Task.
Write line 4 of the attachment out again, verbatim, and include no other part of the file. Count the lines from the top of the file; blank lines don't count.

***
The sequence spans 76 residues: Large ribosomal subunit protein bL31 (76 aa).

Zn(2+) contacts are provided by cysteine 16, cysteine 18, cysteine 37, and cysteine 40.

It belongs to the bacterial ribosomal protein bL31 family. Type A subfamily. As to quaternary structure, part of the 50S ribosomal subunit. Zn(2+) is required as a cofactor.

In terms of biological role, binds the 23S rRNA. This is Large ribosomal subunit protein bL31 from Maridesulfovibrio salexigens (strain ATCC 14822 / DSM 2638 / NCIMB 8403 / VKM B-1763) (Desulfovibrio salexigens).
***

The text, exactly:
In terms of biological role, binds the 23S rRNA. This is Large ribosomal subunit protein bL31 from Maridesulfovibrio salexigens (strain ATCC 14822 / DSM 2638 / NCIMB 8403 / VKM B-1763) (Desulfovibrio salexigens).